Jeff Schwarz, president of AlphaGraphics of Shirley, a franchise-owned printing and marketing company, said he doesn’t expect the minimum wage increase will impact his business right away. It will, however, set the expectation of higher wages for all employees, he said.

“It essentially pushes the floor of the cost of our labor up,” Schwarz said, and may eventually mean having to explore cost-cutting measures like outsourcing of certain services.

He said he has a total of seven employees in Shirley, and everybody is cross-trained to handle multiple duties. At a small company like his, it’s critical for employees to be flexible and able to respond to getting customer orders out in an “all hands on deck” manner, he said.

Schwarz, of Harvard, has owned his AlphaGraphics franchise since 2004, and has weathered other minimum wage increases in the past. But he expects this increase to have a much larger impact than those in previous years.

Just a decade ago, Schwarz said he wasn’t facing the regional competition that he is now, nor was he having to contend with large, online printers — and the expectation of instant gratification in the “order today, get it tomorrow” world of online sales — to the degree he is today.

“Now I’ve got pressure on both sides,” he said. “I’ve got national market offers, people are offering things for lower prices out there, and I’ve got my labor costs going up, and I’m getting squeezed in the middle.”

Schwarz said most of his employees are salaried, and started at well above minimum wage. But as the wage floor rises, he said it’s likely he will have to slow down on hiring and bring in people closer to minimum wage on a probationary period to make sure they’re the right fit for the business and reduce risk.

He said the minimum wage increase is “not this huge pending doom wrecking ball that’s going to come across and wipe me out. But it’s the relationship of the employees with the business, with the market, and it does mean that we can no longer just hire a one-dimensional person – you’ve got to have people that can do multiple things.”

Instead of cutting hours as some employers might do, Schwarz said he prefers to stagger employee shifts over the day to ensure all business hours are covered and reduce overtime costs.

“It also means, on the sales side, working harder and more aggressively to get more business, because our costs are higher,” he said.

It also brings the opportunity to have discussions with his employees and engage them in higher-level thinking about how to increase efficiencies, use automation and grow the business, which can in turn increase their value — and wages, Schwarz said.

With approximately 3,700 employees, Lowell General Hospital is one of the largest employers in Greater Lowell and about two-thirds of its budget goes toward wages and benefits.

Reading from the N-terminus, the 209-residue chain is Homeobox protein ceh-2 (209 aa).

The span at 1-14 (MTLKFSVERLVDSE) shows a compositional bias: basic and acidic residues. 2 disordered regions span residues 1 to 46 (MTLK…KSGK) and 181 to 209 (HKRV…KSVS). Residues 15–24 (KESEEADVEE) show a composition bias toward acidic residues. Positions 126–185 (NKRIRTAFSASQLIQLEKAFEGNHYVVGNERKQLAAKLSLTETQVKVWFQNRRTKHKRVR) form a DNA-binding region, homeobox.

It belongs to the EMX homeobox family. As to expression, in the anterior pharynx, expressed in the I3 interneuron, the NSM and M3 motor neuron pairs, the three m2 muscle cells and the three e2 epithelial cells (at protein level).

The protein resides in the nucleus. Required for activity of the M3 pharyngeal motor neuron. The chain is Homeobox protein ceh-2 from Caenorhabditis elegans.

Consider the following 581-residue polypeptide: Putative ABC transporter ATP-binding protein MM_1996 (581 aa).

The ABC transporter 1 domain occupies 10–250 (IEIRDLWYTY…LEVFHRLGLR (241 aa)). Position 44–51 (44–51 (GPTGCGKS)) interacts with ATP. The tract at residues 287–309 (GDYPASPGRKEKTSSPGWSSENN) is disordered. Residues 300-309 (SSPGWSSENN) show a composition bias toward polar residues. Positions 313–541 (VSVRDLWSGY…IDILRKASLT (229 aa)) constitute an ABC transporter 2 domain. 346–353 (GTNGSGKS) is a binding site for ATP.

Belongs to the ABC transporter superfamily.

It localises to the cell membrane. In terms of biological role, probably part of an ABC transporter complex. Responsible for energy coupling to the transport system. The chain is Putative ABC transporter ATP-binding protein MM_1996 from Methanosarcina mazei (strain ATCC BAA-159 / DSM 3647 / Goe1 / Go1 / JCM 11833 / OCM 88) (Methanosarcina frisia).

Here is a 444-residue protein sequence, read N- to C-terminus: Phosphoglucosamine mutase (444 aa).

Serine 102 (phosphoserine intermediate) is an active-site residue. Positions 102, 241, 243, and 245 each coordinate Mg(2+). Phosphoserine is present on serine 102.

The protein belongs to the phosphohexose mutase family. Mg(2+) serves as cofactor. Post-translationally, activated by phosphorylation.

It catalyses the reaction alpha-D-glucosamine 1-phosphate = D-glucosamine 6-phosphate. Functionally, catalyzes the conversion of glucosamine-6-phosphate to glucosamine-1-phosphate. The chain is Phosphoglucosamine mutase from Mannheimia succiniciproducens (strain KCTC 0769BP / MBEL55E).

About 200 LGH employees, who work in such areas as housekeeping, food services and entry-level clerical work, will be directly impacted by the rising minimum wage standard.

“Lowell General Hospital is committed to being an employer of choice for the region by providing competitive wages and benefits to our employees. To accomplish that, we plan to maintain a minimum wage for our employees that exceeds the state imposed standards,” according to a statement provided by LGH spokesman Will Courtney. “Resulting adjustments to wages for positions that pay above minimum wage, and additional assessments for the Paid Family and Medical Leave Act, will result in approximately $1 million in additional expenses over the next year. To adjust to these rising costs, we will continue to find creative ways to bring down expenses and the overall cost of care while maintaining the high level of quality and care our community has come to expect.”

Another large employer, Great Wolf Lodge, which operates an indoor water park resort in Fitchburg, shared similar sentiments.

“We strive to be an employer of choice, where talented individuals actively look for opportunities to join the Great Wolf Lodge pack. Along with a collegial and compassionate work environment, we offer comprehensive benefits and competitive wages,” Great Wolf Resorts Director of Corporate Communications Jason Lasecki and Great Wolf Lodge New England General Manager Henry Tessman said in a joint statement. “A majority of our starting wages are already above the new threshold set for 2020, and we will continue to evaluate our compensation structure to ensure we are attracting high caliber talent now and into the future. As a growing company, we’ve had a number of young people who have gone from part time job at Great Wolf Lodge to a long, fulfilling career with us.”